Liberia: UNHCR-assisted returns from Sierra Leone set to hit 100,000-mark

Briefing Notes, 5 June 2007

This is a summary of what was said by UNHCR spokesperson Jennifer Pagonis to whom quoted text may be attributed at the press briefing, on 5 June 2007, at the Palais des Nations in Geneva.

With today's arrival of a repatriation convoy from Sierra Leone, the number of UNHCR-assisted returns to Liberia will pass the 100,000 mark. The Liberian repatriation has been one of the largest UNHCR operations in Africa for the past two and a half years and it is scheduled to end on 30 June. It will mark the conclusion of large repatriation operations in the West African region. We expect many more Liberian refugees to return before the cut-off date. The landmark convoy carrying 258 returning refugees will cross today from Sierra Leone into Liberia at Bo Waterside border crossing.

To date, since the start of the Liberian repatriation operation in October 2004, more than 150,000 refugees have returned to Liberia. In addition to 100,000 returns assisted by UNHCR half of them from neighbouring Guinea another 50,000 Liberian refugees returned home on their own over the past few years, encouraged by the restoration of peace and the inauguration of the democratically elected president and government.

In Liberia, UNHCR has been also involved in the return of some 314,000 internally displaced people to their areas of origin. This programme was successfully completed in April 2006. Liberian internally displaced had been living in camps mainly around the capital, Monrovia, during the more than decade-long Liberian conflict.

For the past two and a half years UNHCR returned refugees by air, sea and road from all the neighbouring countries and the region. On arrival, refugees are provided with a transportation grant, food and a number of household items. Reintegration and improving livelihoods of returnees have been long-term key priorities for UNHCR. We and our partners have been repairing shelters, roads, water wells, schools and clinics. We have also provided vocational training programmes, which in turn, have been helping to secure much-needed jobs in the community. Following the end of the organised repatriation, we are preparing, together with the countries still hosting thousands of Liberian refugees, to embark on long-term programmes aiming to achieve their local integration. The ultimate goal of these programmes will be to bring the displacement chapter in West Africa to a successful closure.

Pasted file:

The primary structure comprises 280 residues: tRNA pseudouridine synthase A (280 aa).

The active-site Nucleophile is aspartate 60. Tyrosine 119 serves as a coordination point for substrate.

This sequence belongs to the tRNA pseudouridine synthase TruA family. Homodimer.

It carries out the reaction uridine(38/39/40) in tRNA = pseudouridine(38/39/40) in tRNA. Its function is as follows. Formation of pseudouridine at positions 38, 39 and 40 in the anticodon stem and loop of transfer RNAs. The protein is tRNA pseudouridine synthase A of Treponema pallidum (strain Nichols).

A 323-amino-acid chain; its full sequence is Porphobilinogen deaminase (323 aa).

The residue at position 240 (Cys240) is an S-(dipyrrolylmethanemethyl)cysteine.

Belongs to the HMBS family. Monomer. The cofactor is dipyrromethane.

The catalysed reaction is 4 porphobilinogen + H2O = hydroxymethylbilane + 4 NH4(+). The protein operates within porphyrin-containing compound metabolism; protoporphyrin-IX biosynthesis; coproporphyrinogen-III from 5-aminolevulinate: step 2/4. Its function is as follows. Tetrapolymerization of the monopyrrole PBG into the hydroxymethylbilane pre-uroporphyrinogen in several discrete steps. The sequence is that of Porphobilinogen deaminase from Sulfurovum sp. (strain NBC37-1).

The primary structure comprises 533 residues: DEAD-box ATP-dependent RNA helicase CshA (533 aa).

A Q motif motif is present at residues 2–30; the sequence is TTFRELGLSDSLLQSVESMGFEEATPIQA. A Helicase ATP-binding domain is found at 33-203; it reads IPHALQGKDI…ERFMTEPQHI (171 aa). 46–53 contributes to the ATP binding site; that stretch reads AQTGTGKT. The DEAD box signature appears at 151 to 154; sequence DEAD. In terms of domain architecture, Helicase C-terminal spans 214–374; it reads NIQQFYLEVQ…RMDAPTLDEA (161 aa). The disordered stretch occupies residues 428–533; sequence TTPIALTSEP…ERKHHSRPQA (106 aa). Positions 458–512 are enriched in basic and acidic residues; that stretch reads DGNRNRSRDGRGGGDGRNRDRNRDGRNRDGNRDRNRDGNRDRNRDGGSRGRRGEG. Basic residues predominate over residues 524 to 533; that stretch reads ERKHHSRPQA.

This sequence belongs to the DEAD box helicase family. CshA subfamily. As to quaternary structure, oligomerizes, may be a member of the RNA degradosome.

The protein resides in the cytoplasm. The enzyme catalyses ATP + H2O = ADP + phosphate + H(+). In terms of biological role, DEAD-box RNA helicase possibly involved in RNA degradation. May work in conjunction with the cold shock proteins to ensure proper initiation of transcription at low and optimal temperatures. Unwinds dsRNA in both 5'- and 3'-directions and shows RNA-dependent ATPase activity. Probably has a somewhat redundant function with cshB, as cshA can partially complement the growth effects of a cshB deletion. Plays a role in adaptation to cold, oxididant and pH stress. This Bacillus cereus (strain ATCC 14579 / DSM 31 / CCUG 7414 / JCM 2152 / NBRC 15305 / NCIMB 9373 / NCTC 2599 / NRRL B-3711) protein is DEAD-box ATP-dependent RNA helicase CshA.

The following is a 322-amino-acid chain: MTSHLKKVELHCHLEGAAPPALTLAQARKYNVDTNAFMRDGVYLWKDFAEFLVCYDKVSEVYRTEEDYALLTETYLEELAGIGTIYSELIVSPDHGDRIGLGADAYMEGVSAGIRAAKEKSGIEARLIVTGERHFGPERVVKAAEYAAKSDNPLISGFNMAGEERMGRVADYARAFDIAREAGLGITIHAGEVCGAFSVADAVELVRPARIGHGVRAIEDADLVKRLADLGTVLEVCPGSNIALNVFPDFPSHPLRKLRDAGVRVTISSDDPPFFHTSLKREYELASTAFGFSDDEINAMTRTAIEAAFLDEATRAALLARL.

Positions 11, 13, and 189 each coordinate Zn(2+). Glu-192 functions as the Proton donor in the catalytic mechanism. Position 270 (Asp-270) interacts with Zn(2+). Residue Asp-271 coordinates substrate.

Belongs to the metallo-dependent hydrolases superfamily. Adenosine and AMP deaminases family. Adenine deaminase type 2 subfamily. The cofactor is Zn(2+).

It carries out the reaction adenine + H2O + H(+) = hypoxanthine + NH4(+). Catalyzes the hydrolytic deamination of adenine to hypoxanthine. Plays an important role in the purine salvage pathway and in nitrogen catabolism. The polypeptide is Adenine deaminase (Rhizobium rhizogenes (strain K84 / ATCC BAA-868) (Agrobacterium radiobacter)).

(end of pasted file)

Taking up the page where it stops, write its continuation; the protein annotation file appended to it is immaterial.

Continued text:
There are still some 83,000 Liberian refugees in West Africa. More than 23,000 remain in Ghana, 22,000 in Côte d'Ivoire, 15,000 in Sierra Leone, 15,000 in Guinea, some 4,000 in Nigeria, and the rest are scattered in other countries of the region.

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New flows of Ivorian refugees into Liberia

As of late March, more than 100,000 Ivorian refugees had crossed into eastern Liberia since lingering political tension from a disputed presidential election in neighbouring Côte d' Ivoire erupted into violence in February. Most have gone to Liberia's Nimba County, but in a sign that the fighting has shifted, some 6,000 Ivorians recently fled across the border into Liberia's Grand Gedeh County. Most of the new arrivals have settled in remote villages - some inaccessible by car. The UN refugee agency sent a mission to assess the needs of the refugees in the region.